Christ Jesus' Glory Was Veiled
The dual nature of Jesus, sometimes referred to as the hypostatic union, was revealed throughout his earthly ministry. As a human, he was born, grew, learned, hungered, and suffered. His self-emptying of divine attributes does not indicate he could not access or possess them. This is illustrated when he raised Lazarus from the dead, walked on water, and forgave sin—something only God can do (Mark 2:7).
Jesus, the god-man, was fully divine, veiled his glory to accomplish his mission—and prove humans could fulfill the Law of God with the help of the Holy Spirit and a commitment to faithfulness.
Jesus Did Not Use His Relative Attributes
As a human, Jesus chose not to draw on his divinity to accomplish the requirements of the Law. Though deity, he set aside his omniscient and omnipresent attributes to live a life marked by faithfulness and obedience to the Father.
Jesus Lived The Life Of A Servant
Though Jesus is the Creator and through him, all things are held together (phrases too wonderful to comprehend), he chose to set aside his divine attributes and live as a servant to model obedience, sacrifice, and surrender and to demonstrate the measure of his love (Romans 5:8).
Jesus Did Not Know Certain Things
In taking the form of a human, Jesus Christ set aside being the holder of all-knowing so he could empathize with our weaknesses (Heb. 4:15) and because holding the fullness of knowledge exceeds the capability of the human mind. As a human, Jesus did not know all things, but at times received, from the Father, spiritual insight that confirmed his deity.
Jesus Is Able To Understand Our Human Nature
Jesus experienced poverty, hunger, thirst, scorn, pain, suffering, and death. He chose to do this as a human, so we would see faithfulness, humility, and love on full display.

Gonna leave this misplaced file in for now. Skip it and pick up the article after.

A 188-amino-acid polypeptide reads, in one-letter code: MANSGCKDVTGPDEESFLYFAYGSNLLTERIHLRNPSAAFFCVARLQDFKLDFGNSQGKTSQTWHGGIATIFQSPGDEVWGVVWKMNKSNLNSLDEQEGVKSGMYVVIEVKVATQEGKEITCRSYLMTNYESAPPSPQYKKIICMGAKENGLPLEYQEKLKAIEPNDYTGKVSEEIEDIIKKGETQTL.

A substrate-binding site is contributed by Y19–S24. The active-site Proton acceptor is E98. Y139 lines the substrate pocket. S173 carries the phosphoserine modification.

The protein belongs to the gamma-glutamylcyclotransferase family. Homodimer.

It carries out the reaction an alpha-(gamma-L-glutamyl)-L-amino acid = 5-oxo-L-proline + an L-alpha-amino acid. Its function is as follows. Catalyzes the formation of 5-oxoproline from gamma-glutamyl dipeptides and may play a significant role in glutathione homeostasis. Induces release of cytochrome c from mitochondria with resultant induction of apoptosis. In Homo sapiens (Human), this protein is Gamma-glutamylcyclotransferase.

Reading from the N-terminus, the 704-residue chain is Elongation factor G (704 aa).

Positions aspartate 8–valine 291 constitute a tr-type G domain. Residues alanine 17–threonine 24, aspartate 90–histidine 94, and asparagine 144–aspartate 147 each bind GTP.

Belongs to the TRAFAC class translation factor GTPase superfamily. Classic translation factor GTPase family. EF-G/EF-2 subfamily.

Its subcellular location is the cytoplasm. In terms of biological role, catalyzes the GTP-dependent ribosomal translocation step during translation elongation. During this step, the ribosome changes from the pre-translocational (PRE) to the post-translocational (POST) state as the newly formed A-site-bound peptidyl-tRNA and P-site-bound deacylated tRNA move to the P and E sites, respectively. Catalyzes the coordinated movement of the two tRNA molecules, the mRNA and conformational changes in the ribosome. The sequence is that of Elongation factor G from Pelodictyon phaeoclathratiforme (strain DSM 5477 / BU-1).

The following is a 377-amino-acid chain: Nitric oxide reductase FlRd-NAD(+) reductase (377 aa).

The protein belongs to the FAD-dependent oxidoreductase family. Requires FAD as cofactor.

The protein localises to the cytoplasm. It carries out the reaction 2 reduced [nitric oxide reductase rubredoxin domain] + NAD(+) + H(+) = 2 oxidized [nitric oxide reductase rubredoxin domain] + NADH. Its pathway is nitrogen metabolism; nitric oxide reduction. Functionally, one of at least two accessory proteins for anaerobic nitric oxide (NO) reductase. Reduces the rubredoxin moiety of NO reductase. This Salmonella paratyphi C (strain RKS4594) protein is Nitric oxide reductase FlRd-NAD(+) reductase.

The ways of God are above the ways of man (Isaiah 55:9), and for reasons incomprehensible to humans, the Father ordained that a perfect blood sacrifice was required for the remission of sins and that only a perfect person could redeem humanity (Galatians 4:4-5). These statements may be mysteries, but they are realities. Only a man could redeem mankind—and only a perfect, sinless sacrifice is acceptable to God.
Paul noted that Jesus emptied himself of the fullness of the form of God and did what every human needs but no human could accomplish—he fulfilled the Law and made atonement for our sins. Christ exchanged his glory for our weakness—he became sin so we could become pure.
Modern thought concerning kenotic doctrine notes how the word translated emptied indicates that Jesus set aside his full form during his earthly ministry. Jesus released his power and glory, took human likeness, but did not forsake his true nature. His dual nature withstands the scrutiny of biblical criticism, and though, like the Trinity doctrine, it may be challenging to understand fully, the Kenotic doctrine has strong support in Scripture.
The humanity of Jesus emphasizes the love of God—it leaves human beings with a Savior a weak and weary world can relate to, love, and worship.